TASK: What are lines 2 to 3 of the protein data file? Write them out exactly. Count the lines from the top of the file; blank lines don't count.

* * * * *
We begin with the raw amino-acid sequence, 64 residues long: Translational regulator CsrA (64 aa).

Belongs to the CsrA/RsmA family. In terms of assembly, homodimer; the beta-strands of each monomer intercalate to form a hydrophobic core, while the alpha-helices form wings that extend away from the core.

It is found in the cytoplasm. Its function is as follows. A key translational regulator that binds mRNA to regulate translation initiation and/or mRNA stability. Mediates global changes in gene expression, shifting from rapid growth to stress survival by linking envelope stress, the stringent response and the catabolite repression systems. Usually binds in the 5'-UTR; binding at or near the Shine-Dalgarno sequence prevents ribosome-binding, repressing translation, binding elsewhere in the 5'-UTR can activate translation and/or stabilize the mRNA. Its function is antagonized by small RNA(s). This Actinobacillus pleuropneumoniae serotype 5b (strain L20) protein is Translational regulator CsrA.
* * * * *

Belongs to the CsrA/RsmA family. In terms of assembly, homodimer; the beta-strands of each monomer intercalate to form a hydrophobic core, while the alpha-helices form wings that extend away from the core.

It is found in the cytoplasm. Its function is as follows. A key translational regulator that binds mRNA to regulate translation initiation and/or mRNA stability. Mediates global changes in gene expression, shifting from rapid growth to stress survival by linking envelope stress, the stringent response and the catabolite repression systems. Usually binds in the 5'-UTR; binding at or near the Shine-Dalgarno sequence prevents ribosome-binding, repressing translation, binding elsewhere in the 5'-UTR can activate translation and/or stabilize the mRNA. Its function is antagonized by small RNA(s). This Actinobacillus pleuropneumoniae serotype 5b (strain L20) protein is Translational regulator CsrA.